Five (un)easy pieces

David Brent, Manager/Comedian/Philosopher

David Brent, Manager/Comedian/Philosopher

I recently found myself in a situation that reminded me of one of my favourite David Brent moments (and there are many) from The Office.

Brent (played by Ricky Gervais with depths of pathos unseen since the days of W.C. Fields) is told by his boss, Jennifer Taylor-Clarke, that Wernham Hogg is under a financial cloud.

Changes to the Slough branch will need to be made in the lead up to an internal merger.

It’s serious business, but Brent has his mind on other things – like hiring a new forklift driver and setting Dawn the receptionist up in front of a new co-worker to think she has been fired.

All in a day’s work on the best cringe-comedy series ever made.

By episode two, Jennifer is back to find out what changes or cuts Brent has made.

“Can you give me, let’s say, five practical changes that you’ve actually made?”, she quite reasonably asks.

The question elicits that now-familiar flicker of panic across Brent’s face when under actual work pressure.

Then the strategy of the uber-procrastinator: pause, repeat the question back to the person and try to change the rules.

“Five changes? Let me give you three, and then another two if you need ‘em….. Efficiency, turnover, profitability…”

Brent’s pathetic attempt to offer up ‘three things’ when only five would do always makes me and my husband laugh so hard. We quote it endlessly and, I’m sure, annoyingly to anyone not familiar with the series.

But some days I feel Brent’s obvious pain at being cornered by a question requiring a deeper response or by an answer that just doesn’t come as easily as I would like.

One such occasion struck me a few weeks ago when I was sitting around a table with the other participants in a program called ‘Signposts for building better behaviour’, designed for parents of children with a disability.

My daughter Amelia attends a primary school for the deaf which has organised for a small number of families to access this impressive six-week program.

We are learning more about why our children – all of whom have multiple special needs – behave the way they do, develop better strategies for managing their behaviour and perhaps, fingers and toes tightly crossed until the circulation cuts off, prevent such challenging behaviours down the track.

There’s no black magic here. No sacrificial lambs taken out the back and slaughtered at midnight to appease the mighty parenting gods. Nope, it’s good old fashioned practical advice backed by sound research.

But that doesn’t mean it’s short on, dare I say it, Oprah-style light-bulb moments.

Take this exercise as an example. We were sitting around talking about how to describe our child’s behaviour. Not just generic terms like ‘naughty’ but using greater detail such as, “Amelia sat on her Dad’s lap and repeatedly hit him over the head and scratched his face.” You get the Tokyo drift.

We could have riffed all day about the bad stuff, the negative tales, the images of difficulty, the specific definitions of what is hard.

Then, and here comes the Jennifer Taylor-Clarke spinner, write down five things your child has done recently that you LIKE.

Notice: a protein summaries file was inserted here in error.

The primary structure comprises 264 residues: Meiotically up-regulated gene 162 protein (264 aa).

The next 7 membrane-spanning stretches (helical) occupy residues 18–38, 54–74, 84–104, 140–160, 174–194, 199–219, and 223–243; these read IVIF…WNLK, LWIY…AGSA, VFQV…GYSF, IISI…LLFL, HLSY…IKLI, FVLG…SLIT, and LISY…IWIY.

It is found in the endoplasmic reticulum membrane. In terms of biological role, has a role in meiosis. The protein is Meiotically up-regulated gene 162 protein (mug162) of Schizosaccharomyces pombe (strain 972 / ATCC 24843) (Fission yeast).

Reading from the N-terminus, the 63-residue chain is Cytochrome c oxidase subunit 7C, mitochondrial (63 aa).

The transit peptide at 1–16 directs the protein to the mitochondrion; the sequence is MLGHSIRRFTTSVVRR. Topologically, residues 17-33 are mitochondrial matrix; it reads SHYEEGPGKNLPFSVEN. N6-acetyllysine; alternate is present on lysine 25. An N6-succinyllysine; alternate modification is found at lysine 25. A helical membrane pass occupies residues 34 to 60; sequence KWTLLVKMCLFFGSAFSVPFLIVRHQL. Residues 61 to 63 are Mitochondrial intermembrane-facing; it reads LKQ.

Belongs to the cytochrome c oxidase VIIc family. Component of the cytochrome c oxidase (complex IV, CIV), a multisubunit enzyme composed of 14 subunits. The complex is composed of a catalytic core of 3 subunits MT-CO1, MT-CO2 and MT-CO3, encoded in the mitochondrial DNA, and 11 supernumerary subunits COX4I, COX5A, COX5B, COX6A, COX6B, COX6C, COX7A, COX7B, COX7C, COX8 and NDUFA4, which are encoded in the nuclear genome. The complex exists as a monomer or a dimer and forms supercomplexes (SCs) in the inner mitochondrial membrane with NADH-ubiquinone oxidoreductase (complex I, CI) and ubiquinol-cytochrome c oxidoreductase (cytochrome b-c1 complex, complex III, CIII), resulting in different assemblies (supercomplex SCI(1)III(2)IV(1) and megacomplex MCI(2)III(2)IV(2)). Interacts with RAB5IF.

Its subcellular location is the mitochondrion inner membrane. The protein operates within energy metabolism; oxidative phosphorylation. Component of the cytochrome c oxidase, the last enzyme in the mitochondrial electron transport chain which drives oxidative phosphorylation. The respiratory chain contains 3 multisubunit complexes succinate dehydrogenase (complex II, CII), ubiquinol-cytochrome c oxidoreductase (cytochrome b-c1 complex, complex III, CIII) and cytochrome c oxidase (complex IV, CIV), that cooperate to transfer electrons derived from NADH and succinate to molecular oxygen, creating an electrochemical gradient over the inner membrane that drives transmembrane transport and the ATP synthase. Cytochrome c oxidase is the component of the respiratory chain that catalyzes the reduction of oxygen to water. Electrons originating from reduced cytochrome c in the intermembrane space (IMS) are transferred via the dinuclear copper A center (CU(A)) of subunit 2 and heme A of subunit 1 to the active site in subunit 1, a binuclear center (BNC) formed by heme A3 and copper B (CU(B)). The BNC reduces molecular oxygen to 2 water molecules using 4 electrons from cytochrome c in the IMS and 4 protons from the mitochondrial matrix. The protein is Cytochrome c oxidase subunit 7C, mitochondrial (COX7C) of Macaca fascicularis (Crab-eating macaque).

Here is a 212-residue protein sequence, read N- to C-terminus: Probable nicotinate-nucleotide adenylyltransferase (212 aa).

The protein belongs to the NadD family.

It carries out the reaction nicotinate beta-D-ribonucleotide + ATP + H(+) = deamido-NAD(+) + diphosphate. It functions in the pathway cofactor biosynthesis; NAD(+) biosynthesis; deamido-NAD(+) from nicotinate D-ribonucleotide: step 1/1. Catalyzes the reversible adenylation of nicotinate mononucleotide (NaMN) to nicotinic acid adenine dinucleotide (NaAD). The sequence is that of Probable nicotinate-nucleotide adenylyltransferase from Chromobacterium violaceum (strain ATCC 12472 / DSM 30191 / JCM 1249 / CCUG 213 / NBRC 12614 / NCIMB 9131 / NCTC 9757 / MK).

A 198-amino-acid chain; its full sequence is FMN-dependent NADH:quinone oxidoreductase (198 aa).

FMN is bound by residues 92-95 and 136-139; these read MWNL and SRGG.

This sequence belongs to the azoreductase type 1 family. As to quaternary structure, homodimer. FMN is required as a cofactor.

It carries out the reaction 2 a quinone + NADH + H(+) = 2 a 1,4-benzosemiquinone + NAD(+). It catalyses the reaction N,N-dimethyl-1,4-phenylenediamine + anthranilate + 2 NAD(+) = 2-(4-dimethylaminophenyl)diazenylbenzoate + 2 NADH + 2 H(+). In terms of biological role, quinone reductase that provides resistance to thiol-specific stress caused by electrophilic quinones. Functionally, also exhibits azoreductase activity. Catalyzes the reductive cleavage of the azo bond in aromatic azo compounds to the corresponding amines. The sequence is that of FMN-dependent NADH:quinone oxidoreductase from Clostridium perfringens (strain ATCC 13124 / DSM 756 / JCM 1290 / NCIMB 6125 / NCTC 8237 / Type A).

Cue crickets.

I was asked to name five things, five easy pieces that Amelia has delighted me with, and for more than a minute I was completely flummoxed.

I have never felt more like quoting David Brent in my life.

We were all in the same, rocky boat, me and the other parents. I looked across the table at one Mum whose wonderful son has similar challenges to Amelia and we shared a rueful smile. That we like, huh? This was going to be tough.

But in truth, once you switch your mind on to the positives, once you sift out the detritus that sits on the surface all day polluting your thoughts with grim despair, you find that you can’t stop accentuating the things you like.

My blue pen scratched across my workbook until the words were flying onto the page. What do I like? It turns out I like plenty:

  1. Amelia slept until 7am this morning;
  2. Amelia gave us a big hug and said ‘I love you’;
  3. Amelia taught me how to sign ‘Cinderella’;
  4. Amelia did not scream when I said no to more breakfast;
  5. Amelia played by herself in her trampoline for 20 minutes.
Growing stronger and more confident everyday

Growing stronger and more confident everyday

I love the way the program asked us to do this exercise. It had multiple purposes but its real gift to me was the time and space to sit and think about the many things Amelia has done recently that I like. That make me do little fist-pumps of celebration when no-one is looking.

When I look at my list I see how much progress she has made. Living inside the all-encompassing bubble that surrounds families raising a child with special needs, it can be difficult to notice progress and development.

You only feel weight and pressure and, frankly, under-equipped to raise such a complex person who needs so much love and support.

It is unfortunately too easy to forget to celebrate the good things, the small efforts that are a sign of better times to come.

When I went home, my positive reflections travelled with me and they stuck around.

‘Signposts’ is not offering some kind of silver bullet solution to the ever-vexed experience of parenting any child, least of all someone like Amelia, an alpha girl who is both deaf and on the autism spectrum.